Life is full of decisions. Tea or coffee? Pepsi or Coke? Sometimes the answer doesn’t matter that much. Other times it matters a great deal.

Take extruded aluminum tube for example. This comes in two forms: structural and seamless. Structural extruded tube is made by the porthole process, and for that reason is sometimes referred to as “porthole.” Seamless is made by the seamless extrusion process.

Generally speaking, seamless extruded tubes are a little more expensive, which might push you to specify structural. However, this is one of those situations where saving a few bucks could end up costing a lot more. Let’s take a look at when it’s okay to use porthole extruded tubes and when you should pay the extra for seamless.

Process Overview

Structural and seamless tubes are both extruded. That means a billet of material is forced through a hole in a die shaped to form the two-dimensional cross-section you need. (We’ve called it the “toothpaste process” in the past and compared it to squeezing icing through a shaped nozzle to decorate a cake.)

Sometimes you want that extruded material to have a hole down the center. The simplest example is a circular tube or pipe. (Read “Your Guide to Hollow Cylinders” for an explanation of the difference.) Porthole and seamless are different ways of forming that hollow internal section.

In porthole, metal is forced around a shape that matches the hollow section you want to extrude. Physics being what it is, the tooling needs ribs to hold that shape in place, and the metal has to flow around them. That separates the metal as it extrudes, so a second die forces those sections back together. That forms a longitudinal seam running the length of the extrusion.

As the name suggests, seamless extruded tubes avoid this. In this process, a forming mandrel is inserted into the billet of material from the rear and pushed through until it’s very close to the opening in the die. The material flows through the gap between the mandrel and die, emerging with both internal and external dimensions fixed and without any seams.

Seams Affect Microstructure and Properties

Looking at the seam through a microscope often reveals a different crystal structure to the aluminum elsewhere in the extrusion. This is a result of the grain distortion caused by the deformation and subsequent pressure that welds the separate pieces together. The extent of the difference depends on how much deformation and pressure the metal undergoes, which in turn is related to extrusion speed, temperature, pressure, and alloy series.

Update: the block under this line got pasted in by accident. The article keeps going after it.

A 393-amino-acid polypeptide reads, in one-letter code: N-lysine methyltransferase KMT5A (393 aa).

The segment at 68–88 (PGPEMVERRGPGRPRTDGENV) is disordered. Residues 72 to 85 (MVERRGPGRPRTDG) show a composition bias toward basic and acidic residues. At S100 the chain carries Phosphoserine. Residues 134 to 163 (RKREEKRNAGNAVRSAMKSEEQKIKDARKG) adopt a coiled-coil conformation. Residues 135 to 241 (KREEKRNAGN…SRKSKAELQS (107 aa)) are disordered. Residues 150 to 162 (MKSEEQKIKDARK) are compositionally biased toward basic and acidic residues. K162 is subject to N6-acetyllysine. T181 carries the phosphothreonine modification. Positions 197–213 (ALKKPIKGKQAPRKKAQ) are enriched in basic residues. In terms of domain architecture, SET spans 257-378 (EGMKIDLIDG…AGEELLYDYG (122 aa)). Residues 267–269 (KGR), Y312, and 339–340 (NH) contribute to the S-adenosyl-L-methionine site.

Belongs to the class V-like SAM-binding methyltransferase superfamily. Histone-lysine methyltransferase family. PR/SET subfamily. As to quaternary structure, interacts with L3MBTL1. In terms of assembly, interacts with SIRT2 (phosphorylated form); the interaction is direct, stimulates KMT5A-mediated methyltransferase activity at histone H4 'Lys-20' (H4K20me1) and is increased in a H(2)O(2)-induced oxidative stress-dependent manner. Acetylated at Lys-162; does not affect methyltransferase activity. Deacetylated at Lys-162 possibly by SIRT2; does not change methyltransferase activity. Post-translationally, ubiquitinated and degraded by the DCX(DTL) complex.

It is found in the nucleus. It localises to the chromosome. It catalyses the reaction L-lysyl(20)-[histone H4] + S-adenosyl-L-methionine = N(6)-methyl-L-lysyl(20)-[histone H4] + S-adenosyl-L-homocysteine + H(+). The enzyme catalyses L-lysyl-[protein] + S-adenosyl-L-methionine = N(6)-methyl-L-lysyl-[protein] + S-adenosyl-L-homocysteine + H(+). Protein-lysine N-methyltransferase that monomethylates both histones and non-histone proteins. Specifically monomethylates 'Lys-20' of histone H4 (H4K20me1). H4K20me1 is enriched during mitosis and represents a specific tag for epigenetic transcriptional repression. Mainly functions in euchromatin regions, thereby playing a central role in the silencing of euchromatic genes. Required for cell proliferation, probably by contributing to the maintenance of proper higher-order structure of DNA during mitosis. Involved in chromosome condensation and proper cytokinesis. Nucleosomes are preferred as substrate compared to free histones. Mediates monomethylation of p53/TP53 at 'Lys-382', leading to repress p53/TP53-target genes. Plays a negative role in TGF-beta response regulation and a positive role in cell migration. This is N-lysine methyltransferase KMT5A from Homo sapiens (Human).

The net effect of this distortion is to create a weaker region along the seam. However, the size and impact of this weakness depend on profile shape and alloy.

Deciding Which to Use

Choosing between these two types of hollow section aluminum extrusion comes down to the application. Structural tubes are preferred in some and seamless work better in others. Here’s a summary of the strengths and weaknesses of each.

Structural Aluminum Tubing Pros:
  • Very consistent wall thickness around the cross-sections
  • Can be extruded faster than seamless (which brings down the price)
  • When extruding small cross-sections it’s sometimes possible to fit multiple opening in a single die, increasing efficiency and lowering the cost per foot
Structural Aluminum Tubing Cons:
Seamless Aluminum Tubing Pros:
  • Higher-strength/resistance to deformation and internal pressure
  • Uniform appearance when anodized
Seamless Aluminum Tubing Cons:
  • Slower extrusion process (which can increase the price)
  • Inferior concentricity of internal to the outer diameter

We can summarize the arguments this way: If the application involves internal pressure or the extrusion will be subjected to significant deformation, choose seamless. If neither of those apply, ask how concerned you are about appearance. If the answer is, a lot, seamless is probably the correct route. However, if the highest priority is keeping the cost down, pick structural.

Applications for Seamless and Structural Aluminum Extrusion

Seamless extruded tubes are used in applications that involve internal pressure. Hydraulic cylinders, pipes, and fittings are good examples. They are also used when the extrusion will be put through significant deformation. A good example of this bending electrical conduit or bus bars.

Another group of applications are those involving high loads that will deform the tubing or extrusion if it isn’t strong enough. Examples of this type include aircraft seat frames, baseball bats, and driveshafts.

You might also choose seamless when appearance is important. This is especially true if the extrusion will be anodized as that tends to highlight the seam.

Structural tubing is appropriate for all those applications that don’t apply high forces. Railings and window frames are examples, along with wall framing and other architectural and decorative uses. Frames for enclosures, material handling carts, and machine guards are more industrial examples. Many applications in trailers and RVs are well-served by structural tubing too.

An Important Decision

As structural tubing is less expensive it tends to be the default choice. Before specifying structural tubing though, remember to consider the application. It will work most of the time, but in some situations, it could be an expensive mistake. If you’re unsure which direction to go in, we’ll be happy to discuss your application with you.